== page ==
Aurora News

Always Trust the Numbers

Aurora’s Shielding Integrity Testing is put to the test when a recent survey indicated a surprising amount of Radiation Shielding…

12 October 2020

When the numbers don’t make sense…

Whilst carrying out shielding integrity testing for a client, measurement results indicated that the ceiling – which doubles as the floor for the room above – had the shielding equivalent of 3 to 4 cm of concrete. This made no sense!

The results indicated that the ceiling/floor is either very dense wood or very thin concrete. Both though, would be equally unlikely – wood is not renowned for its shielding properties and a very thin concrete floor (the thickness of a garden paving slab), would be structurally insufficient. But you can’t argue with the numbers!

The picture below shows what materials were actually present once the floor boards were lifted. Wooden joists infilled with a plaster/screed made from a weak lime mortar and straw mix varying between 50 – 90 mm in across most of the floor. The combination of wood and screed result in the concrete equivalent figures produced. .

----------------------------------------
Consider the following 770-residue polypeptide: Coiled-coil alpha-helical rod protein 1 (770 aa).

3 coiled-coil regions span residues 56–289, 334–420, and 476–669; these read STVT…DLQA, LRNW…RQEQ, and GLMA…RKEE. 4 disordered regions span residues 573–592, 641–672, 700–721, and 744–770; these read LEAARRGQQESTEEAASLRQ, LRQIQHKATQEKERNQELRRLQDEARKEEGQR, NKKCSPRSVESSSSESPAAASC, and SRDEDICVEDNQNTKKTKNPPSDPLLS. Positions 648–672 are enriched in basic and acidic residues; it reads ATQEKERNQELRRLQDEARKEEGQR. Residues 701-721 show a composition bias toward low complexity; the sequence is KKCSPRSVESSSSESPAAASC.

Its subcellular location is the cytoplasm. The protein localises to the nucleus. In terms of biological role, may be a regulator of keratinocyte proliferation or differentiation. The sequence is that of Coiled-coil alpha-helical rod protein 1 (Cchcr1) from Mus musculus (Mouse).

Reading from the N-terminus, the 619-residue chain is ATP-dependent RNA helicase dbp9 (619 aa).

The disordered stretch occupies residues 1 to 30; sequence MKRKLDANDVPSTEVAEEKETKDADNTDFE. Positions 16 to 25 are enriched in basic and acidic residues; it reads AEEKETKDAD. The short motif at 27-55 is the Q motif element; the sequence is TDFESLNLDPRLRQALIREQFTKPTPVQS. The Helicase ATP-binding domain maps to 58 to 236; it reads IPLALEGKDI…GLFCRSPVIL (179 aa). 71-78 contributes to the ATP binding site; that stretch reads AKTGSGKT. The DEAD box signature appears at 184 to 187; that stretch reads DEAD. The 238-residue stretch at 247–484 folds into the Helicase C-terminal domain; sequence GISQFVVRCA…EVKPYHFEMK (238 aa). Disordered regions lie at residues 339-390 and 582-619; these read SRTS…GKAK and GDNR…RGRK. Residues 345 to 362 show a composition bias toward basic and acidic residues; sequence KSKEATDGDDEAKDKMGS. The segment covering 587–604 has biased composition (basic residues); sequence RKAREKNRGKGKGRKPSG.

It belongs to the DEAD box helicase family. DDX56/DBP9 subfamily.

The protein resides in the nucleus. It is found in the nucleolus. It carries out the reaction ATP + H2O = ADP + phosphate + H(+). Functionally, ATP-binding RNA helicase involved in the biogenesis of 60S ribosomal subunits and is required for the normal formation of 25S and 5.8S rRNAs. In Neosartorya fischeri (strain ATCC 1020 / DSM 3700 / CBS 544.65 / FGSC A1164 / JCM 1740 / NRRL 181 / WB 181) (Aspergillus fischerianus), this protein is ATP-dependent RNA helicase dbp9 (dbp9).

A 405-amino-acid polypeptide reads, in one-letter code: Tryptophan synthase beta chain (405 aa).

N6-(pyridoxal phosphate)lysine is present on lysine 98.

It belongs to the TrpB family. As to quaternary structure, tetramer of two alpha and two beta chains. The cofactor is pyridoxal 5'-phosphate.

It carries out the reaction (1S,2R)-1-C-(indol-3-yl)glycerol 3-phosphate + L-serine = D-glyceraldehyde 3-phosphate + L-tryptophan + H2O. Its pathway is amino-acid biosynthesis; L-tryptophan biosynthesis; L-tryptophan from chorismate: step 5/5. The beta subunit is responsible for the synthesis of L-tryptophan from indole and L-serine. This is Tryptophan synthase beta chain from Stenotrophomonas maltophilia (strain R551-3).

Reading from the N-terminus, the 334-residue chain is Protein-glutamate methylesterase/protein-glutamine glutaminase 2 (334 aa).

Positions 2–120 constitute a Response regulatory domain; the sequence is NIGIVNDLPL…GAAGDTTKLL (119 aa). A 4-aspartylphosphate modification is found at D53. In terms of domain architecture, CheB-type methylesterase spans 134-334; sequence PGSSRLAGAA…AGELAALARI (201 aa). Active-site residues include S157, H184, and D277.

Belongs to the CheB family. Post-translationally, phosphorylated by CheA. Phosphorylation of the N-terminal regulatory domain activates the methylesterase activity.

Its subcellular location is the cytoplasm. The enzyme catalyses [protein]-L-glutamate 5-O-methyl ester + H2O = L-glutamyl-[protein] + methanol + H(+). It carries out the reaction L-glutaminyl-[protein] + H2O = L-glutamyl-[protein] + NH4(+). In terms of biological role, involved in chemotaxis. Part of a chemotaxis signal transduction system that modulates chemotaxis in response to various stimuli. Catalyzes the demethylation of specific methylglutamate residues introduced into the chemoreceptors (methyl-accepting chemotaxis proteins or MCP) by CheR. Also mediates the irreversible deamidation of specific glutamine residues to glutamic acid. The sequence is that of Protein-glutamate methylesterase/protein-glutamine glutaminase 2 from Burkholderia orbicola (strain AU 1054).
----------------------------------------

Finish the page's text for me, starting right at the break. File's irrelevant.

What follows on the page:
Mystery Solved.

The infill is known as pugging, which is very early acoustic separation between floors and also has some very minimal fire resistance. It becomes more effective over time as it is usually laid loose and dry, then it compacts and hardens. Unfortunately, it is rather limited in terms of providing radiation shielding.

Shielding Integrity Testing
/ʃiːldɪŋ ɪnˈtɛɡrɪti ˈtɛstɪŋ/


A service provided by Aurora to determine, through non-destructive means:

the location of any gross weaknesses in radiation shielding, and
the amount of radiation shielding present; quoted as an equivalent thickness of concrete or lead.
“Aurora were able to demonstrate that the radiation shielding installed was the correct code lead – but also discovered that there was a gap in between the lead sheets!”